The world has looked to Thailand as a leader in ensuring that essential medicines are made available to people who need them. The compulsory licenses issued over the past year have shown that developing countries have lawful policy tools available at their disposal to overcome patent barriers to making life-saving medicines accessible. We hope that the government maintains this policy. But whatever it does should be decided on the merits, not influenced by the reprehensible but groundless threats from PhRMA.

Sincerely,

Essential Action, Washington, DC

ACT UP New York, New York, NY

ACT UP Philadelphia, Philadelphia, PA

Africa Action, Washington, DC

African Services Committee, New York, NY

AIDS Treatment News, Philadelphia, PA

American Jewish World Service

American Medical Student Association (AMSA)

CPATH (Center for Policy Analysis on Trade and Health), San Francisco, CA

Global AIDS Alliance, Washington, DC

Global Justice, Columbia University Chapter, New York, NY

Health GAP (Global Access Project)

Housing Works, New York, NY

Initiative for Medicines, Access & Knowledge (I-MAK), New York, NY

Knowledge Ecology International (KEI), Washington DC

Missionary Oblates of the Mary Immaculate, Justice, Peace/Integrity of Creation Office, Washington, DC

National Association of People with AIDS (NAPWA), Silver Spring, MD

Oxfam America

Progressive Intellectual Property Law Association, Cleveland, Ohio.

Salud y Farmacos, Austin, TX

Stop HIV/AIDS in India Initiative (SHAII), Washington, DC

Student Campaign for Child Survival (SCCS)

Student Global AIDS Campaign (SGAC)

Student Trade Justice Campaign (STJC)

Test Positive Aware Network (TPAN), Chicago, Ill

Transafrica Forum, Washington, DC

Treatment Action Group (TAG), New York NY

Universities Allied for Essential Medicines (UAEM)

Vermont Global Health Coalition (VGHC), Burlington, VT

Wilson Resource Center, Arnolds Park, IA

Individual Endorsements

Professor Brook K. Baker, Northeastern University School of Law, Program on Human Rights and the Global Economy, Boston, MA

Chris Curry, MD/PhD Candidate, Loyola University, Chicago, IL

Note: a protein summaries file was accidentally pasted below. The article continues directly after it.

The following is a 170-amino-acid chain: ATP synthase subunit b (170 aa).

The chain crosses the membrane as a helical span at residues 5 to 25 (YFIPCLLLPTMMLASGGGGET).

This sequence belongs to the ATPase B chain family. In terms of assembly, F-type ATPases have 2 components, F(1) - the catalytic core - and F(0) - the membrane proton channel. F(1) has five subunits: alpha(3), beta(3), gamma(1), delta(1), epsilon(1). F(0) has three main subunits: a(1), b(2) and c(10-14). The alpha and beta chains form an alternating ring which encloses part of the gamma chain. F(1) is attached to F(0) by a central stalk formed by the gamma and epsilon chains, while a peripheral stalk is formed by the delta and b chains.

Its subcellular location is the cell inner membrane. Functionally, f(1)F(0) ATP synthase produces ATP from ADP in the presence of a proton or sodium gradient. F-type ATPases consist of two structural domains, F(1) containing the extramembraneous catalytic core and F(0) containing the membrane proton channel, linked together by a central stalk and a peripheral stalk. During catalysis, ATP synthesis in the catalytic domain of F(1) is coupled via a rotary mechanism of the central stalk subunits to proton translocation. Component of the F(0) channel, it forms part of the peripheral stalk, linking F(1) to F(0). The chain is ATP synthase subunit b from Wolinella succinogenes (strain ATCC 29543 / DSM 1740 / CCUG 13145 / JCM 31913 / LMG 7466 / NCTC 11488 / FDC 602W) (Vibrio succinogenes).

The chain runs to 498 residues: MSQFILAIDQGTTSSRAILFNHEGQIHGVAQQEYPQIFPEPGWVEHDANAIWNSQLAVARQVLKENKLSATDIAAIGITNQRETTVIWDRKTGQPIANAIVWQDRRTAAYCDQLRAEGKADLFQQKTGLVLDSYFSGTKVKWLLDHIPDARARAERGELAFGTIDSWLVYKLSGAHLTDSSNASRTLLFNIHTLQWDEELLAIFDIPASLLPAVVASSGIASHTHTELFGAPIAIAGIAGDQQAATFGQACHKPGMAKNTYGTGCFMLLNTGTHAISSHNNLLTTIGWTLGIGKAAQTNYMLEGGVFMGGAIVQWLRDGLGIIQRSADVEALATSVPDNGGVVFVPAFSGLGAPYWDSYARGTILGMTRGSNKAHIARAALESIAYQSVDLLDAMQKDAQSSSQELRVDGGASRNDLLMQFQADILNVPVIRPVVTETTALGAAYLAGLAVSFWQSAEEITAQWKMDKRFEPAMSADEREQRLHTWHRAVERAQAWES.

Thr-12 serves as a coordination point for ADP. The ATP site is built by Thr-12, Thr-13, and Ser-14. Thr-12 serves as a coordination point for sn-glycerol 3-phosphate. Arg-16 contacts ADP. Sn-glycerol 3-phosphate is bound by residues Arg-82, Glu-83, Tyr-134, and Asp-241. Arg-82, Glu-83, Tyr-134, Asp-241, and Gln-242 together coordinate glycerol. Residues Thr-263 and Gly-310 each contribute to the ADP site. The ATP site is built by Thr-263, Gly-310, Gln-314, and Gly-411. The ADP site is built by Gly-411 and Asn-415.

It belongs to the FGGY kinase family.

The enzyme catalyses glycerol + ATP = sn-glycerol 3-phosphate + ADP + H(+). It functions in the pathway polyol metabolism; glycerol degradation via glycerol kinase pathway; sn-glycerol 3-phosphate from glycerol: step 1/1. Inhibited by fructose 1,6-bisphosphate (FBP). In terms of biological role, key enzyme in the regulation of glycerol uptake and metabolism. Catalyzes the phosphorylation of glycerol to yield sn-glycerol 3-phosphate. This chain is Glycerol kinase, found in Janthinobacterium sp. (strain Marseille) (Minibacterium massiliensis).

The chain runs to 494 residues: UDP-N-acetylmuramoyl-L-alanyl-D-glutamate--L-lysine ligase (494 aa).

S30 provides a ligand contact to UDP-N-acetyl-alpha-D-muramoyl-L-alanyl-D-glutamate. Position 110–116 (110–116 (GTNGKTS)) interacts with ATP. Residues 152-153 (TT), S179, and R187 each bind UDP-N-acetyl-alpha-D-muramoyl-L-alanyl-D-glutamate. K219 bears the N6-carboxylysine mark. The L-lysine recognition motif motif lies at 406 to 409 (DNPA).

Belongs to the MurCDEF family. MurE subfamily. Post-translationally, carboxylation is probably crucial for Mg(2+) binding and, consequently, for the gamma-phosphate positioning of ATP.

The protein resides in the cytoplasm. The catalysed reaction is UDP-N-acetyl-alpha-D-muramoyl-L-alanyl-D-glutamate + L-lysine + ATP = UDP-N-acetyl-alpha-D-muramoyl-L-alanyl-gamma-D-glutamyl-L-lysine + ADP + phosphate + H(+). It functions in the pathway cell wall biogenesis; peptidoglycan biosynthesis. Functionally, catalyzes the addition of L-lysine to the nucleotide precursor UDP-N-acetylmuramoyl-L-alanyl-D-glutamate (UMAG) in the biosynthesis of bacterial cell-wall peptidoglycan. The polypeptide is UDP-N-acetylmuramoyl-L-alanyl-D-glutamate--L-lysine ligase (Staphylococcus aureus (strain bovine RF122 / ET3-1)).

Professor Michael H. Davis, Cleveland State University, College of Law, Cleveland, OH

Professor Sean Flynn, Associate Director, Program on Information Justice and Intellectual Property, American University, Washington College of Law, Washington, DC

William (Bill) Haddad, Chairman/CEO, Biogeneric Partners, Inc.

Professor Nuria Homedes, University of Texas School of Public Health, Austin TX

Tom McCaney, Associate Director, Corporate Social Responsibility, Sisters of St. Francis of Philadelphia, Philadelphia, PA

Mike Palmedo, Research Coordinator, Program on Information Justice and Intellectual Property, American University, Washington College of Law, Washington, DC

Anthony Robbins and Phyllis Freeman, Co-Editors. Journal of Public Health Policy, Boston, MA

Eric Sawyer, Co-founder of ACT UP New York, Health GAP and Housing Works, New York, NY.

Professor Susan Sell, Director, Institute for Global and International Studies, George Washington University, Washington, DC

Anuja Singh, Research Associate, Poverty Action Lab, Columbia University, New York, NY

Professor Patricia Siplon, Department of Political Science, St. Michael’s College, Burlington, Vermont

Dr. Anthony So, Director of the Program on Global Health and Technology Access, Terry Sanford Institute of Public Policy, Duke University, Durham, NC

Meredy Throop, Global Campaigns Associate, RESULTS Educational Fund, Washington, DC

Professor Rudolf V. Van Puymbroeck, Senior Scholar, O’Neill Institute for National and Global Health Law, Adj Associate Professor, School of Nursing & Health Studies, Georgetown University, Washington, DC

cc: Mr. Samak Sundaravej, Prime Minister of the Kingdom of Thailand
Mr. Krit Garnjana-Goonchorn, Ambassador of the Kingdom of Thailand to the United States of America

[1] Phusadee Arunmas, “Thailand Could Face Sanctions After Lobbying by Drug Firms,” Bangkok Post, January 31, 2008.

[2] 19 USC 2242 (b).

[3] PhRMA 2006 Special 301 Submission, available at: .

[4] The Harris Poll #107, November 1, 2007, “Oil, Pharmaceutical, Health Insurance, Managed Care, Utilities and Tobacco Top the List of Industries That Many People Think Need More Regulation,” available at: .

[5] “Clinton Announces Plan to Fight HIV/AIDS At Home And Abroad,” November 27, 2007, available at < http://www.hillaryclinton.com/news/release/view/?id=4392>.

[6] “Barack Obama: Fighting HIV/AIDS Worldwide,” available at: .

[7] John Distaso, “Romney, McCain Clash on Illegal Immigration,” Manchester Union-Leader, January 6, 2008, available at: < http://www.unionleader.com/article.aspx?headline=Romney%2C+McCain+clash+on+illegal+immigration&articleId=0691e300-20ec-495c-8cbf-f692481f81de>.

[8] Congress and Administration Announce New Trade Policy, U.S. House of Representatives Way & Means Committee (news release), May 11, 2007, available at: .

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February 19th, 2008 at 10:03 am